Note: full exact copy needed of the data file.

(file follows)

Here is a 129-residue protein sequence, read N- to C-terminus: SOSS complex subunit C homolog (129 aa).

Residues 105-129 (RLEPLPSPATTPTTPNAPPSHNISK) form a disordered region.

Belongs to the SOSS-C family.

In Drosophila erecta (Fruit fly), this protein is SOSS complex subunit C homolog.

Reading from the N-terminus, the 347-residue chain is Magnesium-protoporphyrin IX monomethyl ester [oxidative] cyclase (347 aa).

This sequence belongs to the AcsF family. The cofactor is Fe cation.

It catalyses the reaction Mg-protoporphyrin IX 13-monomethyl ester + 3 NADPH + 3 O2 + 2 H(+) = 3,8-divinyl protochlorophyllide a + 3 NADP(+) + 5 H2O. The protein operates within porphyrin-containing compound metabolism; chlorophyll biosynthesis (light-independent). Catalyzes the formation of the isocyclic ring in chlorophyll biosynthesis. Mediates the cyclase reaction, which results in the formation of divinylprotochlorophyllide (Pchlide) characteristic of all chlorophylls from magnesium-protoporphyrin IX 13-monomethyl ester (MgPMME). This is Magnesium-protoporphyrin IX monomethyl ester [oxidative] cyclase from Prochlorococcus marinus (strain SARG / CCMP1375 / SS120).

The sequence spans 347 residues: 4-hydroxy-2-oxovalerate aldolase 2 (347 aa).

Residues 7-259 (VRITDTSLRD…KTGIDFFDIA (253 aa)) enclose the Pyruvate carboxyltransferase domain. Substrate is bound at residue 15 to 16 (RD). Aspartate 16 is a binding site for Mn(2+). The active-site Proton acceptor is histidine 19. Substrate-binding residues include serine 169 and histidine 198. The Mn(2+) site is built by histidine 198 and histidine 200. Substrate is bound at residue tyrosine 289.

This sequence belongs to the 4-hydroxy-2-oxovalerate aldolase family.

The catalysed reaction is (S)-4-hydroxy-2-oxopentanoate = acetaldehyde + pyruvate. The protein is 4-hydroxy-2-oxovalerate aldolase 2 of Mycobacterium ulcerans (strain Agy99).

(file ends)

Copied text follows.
Here is a 129-residue protein sequence, read N- to C-terminus: SOSS complex subunit C homolog (129 aa).

Residues 105-129 (RLEPLPSPATTPTTPNAPPSHNISK) form a disordered region.

Belongs to the SOSS-C family.

In Drosophila erecta (Fruit fly), this protein is SOSS complex subunit C homolog.

Reading from the N-terminus, the 347-residue chain is Magnesium-protoporphyrin IX monomethyl ester [oxidative] cyclase (347 aa).

This sequence belongs to the AcsF family. The cofactor is Fe cation.

It catalyses the reaction Mg-protoporphyrin IX 13-monomethyl ester + 3 NADPH + 3 O2 + 2 H(+) = 3,8-divinyl protochlorophyllide a + 3 NADP(+) + 5 H2O. The protein operates within porphyrin-containing compound metabolism; chlorophyll biosynthesis (light-independent). Catalyzes the formation of the isocyclic ring in chlorophyll biosynthesis. Mediates the cyclase reaction, which results in the formation of divinylprotochlorophyllide (Pchlide) characteristic of all chlorophylls from magnesium-protoporphyrin IX 13-monomethyl ester (MgPMME). This is Magnesium-protoporphyrin IX monomethyl ester [oxidative] cyclase from Prochlorococcus marinus (strain SARG / CCMP1375 / SS120).

The sequence spans 347 residues: 4-hydroxy-2-oxovalerate aldolase 2 (347 aa).

Residues 7-259 (VRITDTSLRD…KTGIDFFDIA (253 aa)) enclose the Pyruvate carboxyltransferase domain. Substrate is bound at residue 15 to 16 (RD). Aspartate 16 is a binding site for Mn(2+). The active-site Proton acceptor is histidine 19. Substrate-binding residues include serine 169 and histidine 198. The Mn(2+) site is built by histidine 198 and histidine 200. Substrate is bound at residue tyrosine 289.

This sequence belongs to the 4-hydroxy-2-oxovalerate aldolase family.

The catalysed reaction is (S)-4-hydroxy-2-oxopentanoate = acetaldehyde + pyruvate. The protein is 4-hydroxy-2-oxovalerate aldolase 2 of Mycobacterium ulcerans (strain Agy99).